by Dr. Gladys I. Cruz
District Superintendent, Questar III BOCES
Last week, we welcomed thousands of children back to school. This can be a bittersweet time that triggers a range of emotions, from excitement to anxiety.
I speak from experience.
As a child, my family often moved between my native Puerto Rico and Albany, N.Y. This meant two different systems, languages, and cultures. In New York, I was limited English proficient, while I was limited Spanish proficient in Puerto Rico. School was difficult and, at times, I felt like an outsider caught between systems.
My life changed in fifth grade. Two of my teachers recognized my potential and encouraged one of their colleagues to give me time to improve.
In turn, I saw the influence of teachers on the lives of their students – and the power of education to enable me to accomplish things others in my family could not because they lacked the opportunity.
By the time I finished sixth grade I was one of only two high-honor students in my class. I just needed time, encouragement, and for someone to believe in me.
Maya Angelou said, “I’ve learned that people will forget what you said, people will forget what you did, but people will never forget how you made them feel.”
Fifty years later, I still remember how those wonderful teachers made me feel and how they forever altered my path in life. I see this same story with the time and attention local teachers and school staff provide to students – a job that is tougher than ever.
In education, we often hear “Maslow before Bloom” – or the idea that we should meet our students’ basic needs for safety and belonging before turning to academics. The reality is today we need to do both. A national survey released last month by Qualtrics found that only half of students said they felt belonging in school, so there is still work to do.
We have faced considerable challenges over the past 31 months. Some of our students still deal with food or housing insecurity or feeling disconnected or alone. School provides respite from things they may not be able to control or in some cases, do not understand – and the means to uplift, enable and enrich.
Or, in my case, a young girl with limited language skills obtaining a doctorate and becoming the first Hispanic female BOCES District Superintendent in New York State and the first BOCES District Superintendent to become the AASA President is proof that education can change lives and help one realize dreams.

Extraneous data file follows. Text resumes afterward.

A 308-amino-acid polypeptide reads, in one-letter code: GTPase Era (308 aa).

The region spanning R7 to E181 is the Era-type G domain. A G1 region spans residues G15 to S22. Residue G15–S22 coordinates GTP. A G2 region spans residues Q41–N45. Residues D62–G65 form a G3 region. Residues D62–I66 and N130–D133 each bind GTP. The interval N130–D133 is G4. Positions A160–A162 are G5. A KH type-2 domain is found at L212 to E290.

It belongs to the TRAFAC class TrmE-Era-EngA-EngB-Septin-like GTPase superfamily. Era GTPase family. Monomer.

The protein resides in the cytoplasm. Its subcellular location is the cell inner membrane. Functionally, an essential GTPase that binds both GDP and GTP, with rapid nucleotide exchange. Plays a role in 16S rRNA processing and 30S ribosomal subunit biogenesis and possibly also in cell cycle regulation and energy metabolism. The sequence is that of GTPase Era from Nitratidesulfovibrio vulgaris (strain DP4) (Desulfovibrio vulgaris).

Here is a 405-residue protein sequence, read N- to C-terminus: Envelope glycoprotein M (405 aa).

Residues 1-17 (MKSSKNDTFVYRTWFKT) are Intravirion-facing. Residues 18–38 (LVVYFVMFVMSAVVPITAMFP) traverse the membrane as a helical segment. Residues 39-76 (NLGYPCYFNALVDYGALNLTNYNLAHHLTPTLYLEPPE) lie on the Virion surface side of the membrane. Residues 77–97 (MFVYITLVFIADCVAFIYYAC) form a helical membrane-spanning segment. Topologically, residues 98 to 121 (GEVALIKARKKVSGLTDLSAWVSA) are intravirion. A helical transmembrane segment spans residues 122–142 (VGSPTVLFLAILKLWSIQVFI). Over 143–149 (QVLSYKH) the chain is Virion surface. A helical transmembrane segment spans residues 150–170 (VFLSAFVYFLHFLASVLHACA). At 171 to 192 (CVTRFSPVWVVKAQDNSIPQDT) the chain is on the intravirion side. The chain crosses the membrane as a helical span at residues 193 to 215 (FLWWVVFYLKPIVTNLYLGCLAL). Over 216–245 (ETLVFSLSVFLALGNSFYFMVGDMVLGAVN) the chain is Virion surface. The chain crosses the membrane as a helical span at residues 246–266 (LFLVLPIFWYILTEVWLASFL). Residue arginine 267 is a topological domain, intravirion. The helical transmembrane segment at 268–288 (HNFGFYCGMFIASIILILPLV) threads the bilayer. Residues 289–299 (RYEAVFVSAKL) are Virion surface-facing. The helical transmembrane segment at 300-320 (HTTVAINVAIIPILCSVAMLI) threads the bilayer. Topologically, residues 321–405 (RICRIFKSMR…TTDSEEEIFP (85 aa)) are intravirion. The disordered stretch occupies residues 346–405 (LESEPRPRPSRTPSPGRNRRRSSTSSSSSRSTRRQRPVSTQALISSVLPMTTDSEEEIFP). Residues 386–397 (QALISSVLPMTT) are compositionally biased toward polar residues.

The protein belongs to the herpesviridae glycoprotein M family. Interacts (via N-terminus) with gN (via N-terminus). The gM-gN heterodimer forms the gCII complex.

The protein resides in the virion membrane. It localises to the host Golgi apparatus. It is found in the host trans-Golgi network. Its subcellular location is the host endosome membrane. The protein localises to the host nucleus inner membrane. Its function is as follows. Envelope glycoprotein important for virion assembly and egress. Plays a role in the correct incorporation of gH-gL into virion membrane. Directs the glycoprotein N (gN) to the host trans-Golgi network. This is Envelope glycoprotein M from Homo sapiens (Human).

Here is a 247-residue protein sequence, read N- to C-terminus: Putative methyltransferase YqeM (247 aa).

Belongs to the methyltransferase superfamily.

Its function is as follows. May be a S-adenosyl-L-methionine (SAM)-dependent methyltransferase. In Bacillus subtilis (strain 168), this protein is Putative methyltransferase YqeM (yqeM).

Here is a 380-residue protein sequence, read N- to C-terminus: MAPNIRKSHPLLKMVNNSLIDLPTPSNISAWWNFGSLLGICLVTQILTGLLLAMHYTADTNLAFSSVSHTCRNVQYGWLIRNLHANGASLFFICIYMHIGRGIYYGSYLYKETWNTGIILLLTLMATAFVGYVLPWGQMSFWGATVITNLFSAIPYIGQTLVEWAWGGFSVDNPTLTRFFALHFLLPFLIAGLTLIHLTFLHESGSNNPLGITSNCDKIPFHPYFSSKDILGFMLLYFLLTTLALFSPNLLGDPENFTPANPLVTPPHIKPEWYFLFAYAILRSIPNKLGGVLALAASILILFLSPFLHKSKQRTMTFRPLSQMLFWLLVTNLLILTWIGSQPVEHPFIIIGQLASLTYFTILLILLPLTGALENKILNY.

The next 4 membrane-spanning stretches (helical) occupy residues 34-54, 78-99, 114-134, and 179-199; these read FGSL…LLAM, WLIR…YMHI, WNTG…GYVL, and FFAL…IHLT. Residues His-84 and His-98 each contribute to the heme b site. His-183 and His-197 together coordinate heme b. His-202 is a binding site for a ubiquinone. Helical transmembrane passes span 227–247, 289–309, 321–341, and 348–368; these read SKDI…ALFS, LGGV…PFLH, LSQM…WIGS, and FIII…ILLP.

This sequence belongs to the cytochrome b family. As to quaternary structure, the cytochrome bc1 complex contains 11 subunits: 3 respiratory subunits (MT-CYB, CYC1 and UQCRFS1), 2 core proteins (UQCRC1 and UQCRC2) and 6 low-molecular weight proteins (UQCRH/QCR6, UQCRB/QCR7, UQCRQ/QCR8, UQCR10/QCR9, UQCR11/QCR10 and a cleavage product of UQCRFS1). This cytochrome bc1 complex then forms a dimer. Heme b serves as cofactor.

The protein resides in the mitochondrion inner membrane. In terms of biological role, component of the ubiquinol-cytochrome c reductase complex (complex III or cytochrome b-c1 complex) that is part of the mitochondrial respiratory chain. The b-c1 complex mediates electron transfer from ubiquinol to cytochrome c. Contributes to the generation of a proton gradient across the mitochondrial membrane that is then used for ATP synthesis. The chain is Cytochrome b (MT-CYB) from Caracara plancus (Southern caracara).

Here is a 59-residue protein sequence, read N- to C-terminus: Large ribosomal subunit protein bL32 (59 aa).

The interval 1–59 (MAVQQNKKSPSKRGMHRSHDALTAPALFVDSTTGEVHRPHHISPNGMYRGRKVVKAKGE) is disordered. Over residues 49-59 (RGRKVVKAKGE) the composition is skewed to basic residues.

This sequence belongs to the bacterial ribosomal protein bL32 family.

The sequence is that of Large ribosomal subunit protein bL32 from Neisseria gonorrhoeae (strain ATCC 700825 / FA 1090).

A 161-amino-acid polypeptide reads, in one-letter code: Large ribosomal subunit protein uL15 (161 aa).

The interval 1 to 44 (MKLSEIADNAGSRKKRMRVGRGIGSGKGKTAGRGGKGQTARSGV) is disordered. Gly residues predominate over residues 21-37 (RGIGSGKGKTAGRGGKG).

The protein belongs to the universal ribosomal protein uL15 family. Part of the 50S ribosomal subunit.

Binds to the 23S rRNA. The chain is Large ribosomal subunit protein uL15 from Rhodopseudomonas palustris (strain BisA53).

However, it also demonstrates success cannot be achieved alone. It takes many working together. Thank you to everyone who makes this possible – our students, families, staff, board of education members, volunteers, taxpayers, and others. This community is critical in sustaining our public schools.
Ultimately, each one of us has a stake in our schools, whether we have children or not. What we teach and what our students learn define who are and what we will become as a society.
Our parents, guardians and caretakers are true partners in this journey and the research is clear on the importance of a healthy school-family connection. Students perform better if their parents or guardians are more involved in their education.
Today, this means looking beyond the walls of our schools and exploring and employing innovative teaching methods that address the needs of each individual student. It also means engaging students in the learning process so that they learn how to learn and become co-authors of their journey. After all, learning does not end in high school. Today’s students need to be capable of lifelong learning as the world changes around them.
Best wishes to our students, staff, and families on a successful school year. I hope you feel equally energized and excited for the new beginnings and possibilities as we greet our students with open arms, knowing that each one is unique and capable of great things.
This column appeared in the September 14th edition of the Register Star/The Daily Mail.